What is another word for camber?

Pronunciation: [kˈambə] (IPA)

Camber is a term used for the slope or curve of a surface, typically referring to roads or race tracks. However, there are several synonyms that can be used in place of the word camber, depending on the context. Some examples include bank, tilt, pitch, slant, incline, slope, and angle. Each of these words has a slightly different connotation and can be used to describe different types of surfaces or inclinations. Regardless of which synonym is used, the main idea behind camber remains the same - a surface that is sloped or curved to aid in traction or maneuverability.

Synonyms for Camber:

What are the paraphrases for Camber?

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What are the hypernyms for Camber?

A hypernym is a word with a broad meaning that encompasses more specific words called hyponyms.

What are the hyponyms for Camber?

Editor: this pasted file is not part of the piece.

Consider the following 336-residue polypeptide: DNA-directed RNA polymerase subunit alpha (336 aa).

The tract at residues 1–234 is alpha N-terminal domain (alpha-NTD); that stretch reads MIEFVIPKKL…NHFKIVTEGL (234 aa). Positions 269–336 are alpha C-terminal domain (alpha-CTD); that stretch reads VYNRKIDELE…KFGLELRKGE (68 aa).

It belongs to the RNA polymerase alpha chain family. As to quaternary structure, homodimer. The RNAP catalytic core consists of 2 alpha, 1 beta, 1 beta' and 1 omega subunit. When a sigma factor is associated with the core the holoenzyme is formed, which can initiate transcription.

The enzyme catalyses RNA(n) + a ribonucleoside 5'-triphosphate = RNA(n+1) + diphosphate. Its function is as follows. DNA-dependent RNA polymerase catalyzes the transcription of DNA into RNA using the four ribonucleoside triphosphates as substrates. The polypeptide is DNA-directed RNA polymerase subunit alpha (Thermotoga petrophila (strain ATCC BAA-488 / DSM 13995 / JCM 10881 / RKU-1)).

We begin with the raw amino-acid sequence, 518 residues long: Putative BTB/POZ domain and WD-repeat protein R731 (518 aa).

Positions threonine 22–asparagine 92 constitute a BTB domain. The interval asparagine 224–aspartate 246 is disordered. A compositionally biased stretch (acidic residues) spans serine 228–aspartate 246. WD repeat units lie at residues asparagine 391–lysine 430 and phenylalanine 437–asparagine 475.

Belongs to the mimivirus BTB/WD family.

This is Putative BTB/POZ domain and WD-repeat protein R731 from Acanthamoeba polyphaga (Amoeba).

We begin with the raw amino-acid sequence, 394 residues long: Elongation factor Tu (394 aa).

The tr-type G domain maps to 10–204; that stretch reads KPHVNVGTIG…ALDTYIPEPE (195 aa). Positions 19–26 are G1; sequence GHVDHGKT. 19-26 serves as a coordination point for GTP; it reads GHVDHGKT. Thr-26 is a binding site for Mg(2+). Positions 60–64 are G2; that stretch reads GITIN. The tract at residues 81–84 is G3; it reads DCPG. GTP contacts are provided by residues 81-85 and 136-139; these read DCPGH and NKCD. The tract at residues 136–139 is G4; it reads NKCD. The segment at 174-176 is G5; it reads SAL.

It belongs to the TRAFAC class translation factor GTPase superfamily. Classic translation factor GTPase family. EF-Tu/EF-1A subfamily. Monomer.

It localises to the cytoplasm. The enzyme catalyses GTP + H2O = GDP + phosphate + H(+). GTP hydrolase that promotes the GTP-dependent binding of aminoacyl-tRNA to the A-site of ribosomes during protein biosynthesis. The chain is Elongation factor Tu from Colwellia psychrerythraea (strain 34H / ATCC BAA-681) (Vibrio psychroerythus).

Hyponyms are more specific words categorized under a broader term, known as a hypernym.

What are the opposite words for camber?

The antonyms for the word "camber" are the words "level" or "flat." Camber refers to a slight upward curve in a surface, while level or flat means even or horizontal. These antonyms are often used in construction and engineering, where a level surface is important for stability and safety. On the other hand, cambered surfaces are used in motorsports and aerodynamics to improve handling and speed. When designing roads, bridges, or buildings, architects and engineers must carefully consider the camber or level of the surface to ensure it meets the required specifications and standards.

What are the antonyms for Camber?

Usage examples for Camber

No one should neglect by-play of this description; if I live to be strong enough to carry it through, I mean to play "cambre," and I shall spell it "camber."
"Luck or Cunning?"
Samuel Butler
Built evidently with considerable camber, they rise high from the water both at stem and stern, the ends finished off into a point or else curved upwards and ornamented with mystic figure-heads representing one or other of the numerous gods.
W. B. Woodgate Commentator: Harvey Mason
From the Ypres Tower of Rye or the Gun Garden below it, you look only across the level and empty Marsh which sinks beyond camber Castle imperceptibly into the greyness and barrenness of the sea.
"England of My Heart--Spring"
Edward Hutton

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